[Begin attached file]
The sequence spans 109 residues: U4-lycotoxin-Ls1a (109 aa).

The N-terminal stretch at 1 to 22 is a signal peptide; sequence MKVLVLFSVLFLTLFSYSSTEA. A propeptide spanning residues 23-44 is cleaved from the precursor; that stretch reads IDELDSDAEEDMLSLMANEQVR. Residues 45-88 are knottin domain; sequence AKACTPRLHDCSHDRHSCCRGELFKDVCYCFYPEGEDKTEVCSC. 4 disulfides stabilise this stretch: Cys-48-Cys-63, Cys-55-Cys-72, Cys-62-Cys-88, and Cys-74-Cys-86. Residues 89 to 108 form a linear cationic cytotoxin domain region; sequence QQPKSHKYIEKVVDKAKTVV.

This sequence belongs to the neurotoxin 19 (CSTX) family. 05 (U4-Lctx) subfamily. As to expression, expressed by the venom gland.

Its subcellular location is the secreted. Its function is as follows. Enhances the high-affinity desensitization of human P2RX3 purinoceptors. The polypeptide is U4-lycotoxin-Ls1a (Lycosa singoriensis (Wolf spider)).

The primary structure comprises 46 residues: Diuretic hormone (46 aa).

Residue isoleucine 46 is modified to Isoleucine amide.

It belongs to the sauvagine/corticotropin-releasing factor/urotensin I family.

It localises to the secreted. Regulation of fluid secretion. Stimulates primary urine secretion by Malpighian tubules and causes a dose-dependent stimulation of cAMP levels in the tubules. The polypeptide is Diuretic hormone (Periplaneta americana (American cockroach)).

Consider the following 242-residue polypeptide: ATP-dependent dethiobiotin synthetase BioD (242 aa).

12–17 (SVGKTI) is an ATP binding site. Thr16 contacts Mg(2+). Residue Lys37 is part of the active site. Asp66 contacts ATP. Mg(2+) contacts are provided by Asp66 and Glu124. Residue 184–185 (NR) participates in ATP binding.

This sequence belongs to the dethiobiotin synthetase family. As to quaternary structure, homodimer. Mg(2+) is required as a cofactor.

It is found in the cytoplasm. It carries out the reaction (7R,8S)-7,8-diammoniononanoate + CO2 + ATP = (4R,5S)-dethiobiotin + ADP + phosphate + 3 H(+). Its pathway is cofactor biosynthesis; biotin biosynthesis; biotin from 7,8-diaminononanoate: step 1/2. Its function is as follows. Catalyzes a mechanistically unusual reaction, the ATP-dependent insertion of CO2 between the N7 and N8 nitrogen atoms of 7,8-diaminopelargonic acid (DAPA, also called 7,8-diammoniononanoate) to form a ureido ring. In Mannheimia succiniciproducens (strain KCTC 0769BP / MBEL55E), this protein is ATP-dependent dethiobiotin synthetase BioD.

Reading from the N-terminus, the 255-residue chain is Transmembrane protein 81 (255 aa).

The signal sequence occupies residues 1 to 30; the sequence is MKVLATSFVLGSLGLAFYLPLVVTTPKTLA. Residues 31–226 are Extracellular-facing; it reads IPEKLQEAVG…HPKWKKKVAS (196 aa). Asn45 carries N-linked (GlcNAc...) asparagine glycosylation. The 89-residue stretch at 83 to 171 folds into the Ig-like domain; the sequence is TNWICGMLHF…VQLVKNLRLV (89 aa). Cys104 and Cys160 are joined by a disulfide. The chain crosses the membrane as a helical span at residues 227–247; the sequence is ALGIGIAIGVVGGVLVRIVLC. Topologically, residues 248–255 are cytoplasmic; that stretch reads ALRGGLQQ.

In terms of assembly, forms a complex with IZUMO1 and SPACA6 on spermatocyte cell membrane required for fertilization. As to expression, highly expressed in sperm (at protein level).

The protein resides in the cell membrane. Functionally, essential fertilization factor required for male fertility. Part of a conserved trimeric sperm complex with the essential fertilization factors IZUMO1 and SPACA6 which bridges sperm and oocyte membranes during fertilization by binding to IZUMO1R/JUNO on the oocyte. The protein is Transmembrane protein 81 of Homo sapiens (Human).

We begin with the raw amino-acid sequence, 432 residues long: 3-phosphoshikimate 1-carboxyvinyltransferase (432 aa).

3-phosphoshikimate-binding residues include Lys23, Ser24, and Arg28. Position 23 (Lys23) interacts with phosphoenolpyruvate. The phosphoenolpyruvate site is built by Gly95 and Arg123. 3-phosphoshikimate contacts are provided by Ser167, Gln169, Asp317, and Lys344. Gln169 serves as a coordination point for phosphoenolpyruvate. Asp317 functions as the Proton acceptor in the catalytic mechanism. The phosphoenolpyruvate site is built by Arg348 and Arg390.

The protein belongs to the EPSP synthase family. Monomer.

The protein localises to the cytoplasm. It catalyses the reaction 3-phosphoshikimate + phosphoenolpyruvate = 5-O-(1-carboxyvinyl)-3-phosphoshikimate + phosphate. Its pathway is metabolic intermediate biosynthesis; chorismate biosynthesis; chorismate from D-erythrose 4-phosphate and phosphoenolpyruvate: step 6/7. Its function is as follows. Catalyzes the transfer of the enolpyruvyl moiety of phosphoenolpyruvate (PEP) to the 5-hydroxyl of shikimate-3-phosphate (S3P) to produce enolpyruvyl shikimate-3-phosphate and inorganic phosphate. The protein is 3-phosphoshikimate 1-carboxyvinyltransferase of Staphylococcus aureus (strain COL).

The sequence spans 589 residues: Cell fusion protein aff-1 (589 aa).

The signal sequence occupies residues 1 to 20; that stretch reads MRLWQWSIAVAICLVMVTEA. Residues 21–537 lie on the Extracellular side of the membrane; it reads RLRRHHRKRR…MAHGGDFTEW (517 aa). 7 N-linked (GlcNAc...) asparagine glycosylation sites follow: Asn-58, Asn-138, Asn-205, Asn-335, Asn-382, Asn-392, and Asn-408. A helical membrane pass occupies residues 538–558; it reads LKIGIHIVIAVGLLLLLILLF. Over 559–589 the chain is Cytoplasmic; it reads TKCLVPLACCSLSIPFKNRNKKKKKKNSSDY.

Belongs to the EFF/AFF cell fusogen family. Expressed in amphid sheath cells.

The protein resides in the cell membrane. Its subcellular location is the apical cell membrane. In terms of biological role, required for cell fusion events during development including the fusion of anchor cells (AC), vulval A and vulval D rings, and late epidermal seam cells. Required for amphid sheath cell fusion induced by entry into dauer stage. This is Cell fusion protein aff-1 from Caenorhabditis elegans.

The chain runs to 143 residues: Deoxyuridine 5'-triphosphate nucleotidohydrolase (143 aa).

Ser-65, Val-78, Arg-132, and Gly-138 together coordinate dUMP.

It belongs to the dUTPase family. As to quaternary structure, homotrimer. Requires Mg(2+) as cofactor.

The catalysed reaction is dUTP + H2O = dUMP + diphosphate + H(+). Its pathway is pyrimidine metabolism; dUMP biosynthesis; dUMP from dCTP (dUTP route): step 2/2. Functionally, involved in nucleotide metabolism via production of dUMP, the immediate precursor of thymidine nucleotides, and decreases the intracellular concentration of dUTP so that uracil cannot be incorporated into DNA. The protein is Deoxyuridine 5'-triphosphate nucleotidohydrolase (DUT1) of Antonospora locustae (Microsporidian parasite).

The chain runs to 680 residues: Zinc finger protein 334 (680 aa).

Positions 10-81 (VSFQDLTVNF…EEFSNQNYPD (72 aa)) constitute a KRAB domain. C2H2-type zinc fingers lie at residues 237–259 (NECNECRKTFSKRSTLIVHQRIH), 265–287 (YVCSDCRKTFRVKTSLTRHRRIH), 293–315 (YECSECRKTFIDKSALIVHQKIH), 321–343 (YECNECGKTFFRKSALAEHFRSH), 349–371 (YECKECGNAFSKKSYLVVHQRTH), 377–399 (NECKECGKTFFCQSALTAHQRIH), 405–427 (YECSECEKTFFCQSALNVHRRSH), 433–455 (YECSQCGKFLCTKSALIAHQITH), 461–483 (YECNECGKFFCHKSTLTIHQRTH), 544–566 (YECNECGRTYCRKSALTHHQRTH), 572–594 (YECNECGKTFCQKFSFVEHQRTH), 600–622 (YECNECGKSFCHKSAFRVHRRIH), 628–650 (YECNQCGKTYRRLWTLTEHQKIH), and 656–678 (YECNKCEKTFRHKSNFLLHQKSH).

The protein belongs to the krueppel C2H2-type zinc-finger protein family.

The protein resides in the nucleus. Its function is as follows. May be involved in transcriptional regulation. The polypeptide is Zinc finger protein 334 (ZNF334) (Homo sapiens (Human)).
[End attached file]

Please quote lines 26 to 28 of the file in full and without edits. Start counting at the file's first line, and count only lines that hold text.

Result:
Ser-65, Val-78, Arg-132, and Gly-138 together coordinate dUMP.

It belongs to the dUTPase family. As to quaternary structure, homotrimer. Requires Mg(2+) as cofactor.

The catalysed reaction is dUTP + H2O = dUMP + diphosphate + H(+). Its pathway is pyrimidine metabolism; dUMP biosynthesis; dUMP from dCTP (dUTP route): step 2/2. Functionally, involved in nucleotide metabolism via production of dUMP, the immediate precursor of thymidine nucleotides, and decreases the intracellular concentration of dUTP so that uracil cannot be incorporated into DNA. The protein is Deoxyuridine 5'-triphosphate nucleotidohydrolase (DUT1) of Antonospora locustae (Microsporidian parasite).